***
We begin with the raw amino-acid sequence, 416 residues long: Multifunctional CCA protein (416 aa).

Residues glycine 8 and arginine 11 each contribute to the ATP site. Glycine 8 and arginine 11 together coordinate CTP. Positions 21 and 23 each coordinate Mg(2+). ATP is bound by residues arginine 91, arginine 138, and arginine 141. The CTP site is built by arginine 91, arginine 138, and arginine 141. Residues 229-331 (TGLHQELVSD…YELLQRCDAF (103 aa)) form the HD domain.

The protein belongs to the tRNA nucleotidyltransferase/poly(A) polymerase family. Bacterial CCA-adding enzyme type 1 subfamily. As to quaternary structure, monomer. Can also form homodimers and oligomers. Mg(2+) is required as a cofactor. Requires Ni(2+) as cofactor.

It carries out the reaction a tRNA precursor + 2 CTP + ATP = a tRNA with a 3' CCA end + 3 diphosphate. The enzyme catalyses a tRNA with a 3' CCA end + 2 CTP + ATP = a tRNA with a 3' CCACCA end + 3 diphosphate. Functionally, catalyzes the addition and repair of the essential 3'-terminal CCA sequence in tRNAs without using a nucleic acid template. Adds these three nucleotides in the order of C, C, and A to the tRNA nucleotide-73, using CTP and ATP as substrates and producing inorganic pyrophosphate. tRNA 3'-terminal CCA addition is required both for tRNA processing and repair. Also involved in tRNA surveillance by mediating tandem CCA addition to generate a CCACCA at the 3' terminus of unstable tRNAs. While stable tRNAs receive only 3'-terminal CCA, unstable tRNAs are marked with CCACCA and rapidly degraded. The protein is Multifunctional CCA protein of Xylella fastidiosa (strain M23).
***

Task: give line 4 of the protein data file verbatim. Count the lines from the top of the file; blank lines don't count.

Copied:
It carries out the reaction a tRNA precursor + 2 CTP + ATP = a tRNA with a 3' CCA end + 3 diphosphate. The enzyme catalyses a tRNA with a 3' CCA end + 2 CTP + ATP = a tRNA with a 3' CCACCA end + 3 diphosphate. Functionally, catalyzes the addition and repair of the essential 3'-terminal CCA sequence in tRNAs without using a nucleic acid template. Adds these three nucleotides in the order of C, C, and A to the tRNA nucleotide-73, using CTP and ATP as substrates and producing inorganic pyrophosphate. tRNA 3'-terminal CCA addition is required both for tRNA processing and repair. Also involved in tRNA surveillance by mediating tandem CCA addition to generate a CCACCA at the 3' terminus of unstable tRNAs. While stable tRNAs receive only 3'-terminal CCA, unstable tRNAs are marked with CCACCA and rapidly degraded. The protein is Multifunctional CCA protein of Xylella fastidiosa (strain M23).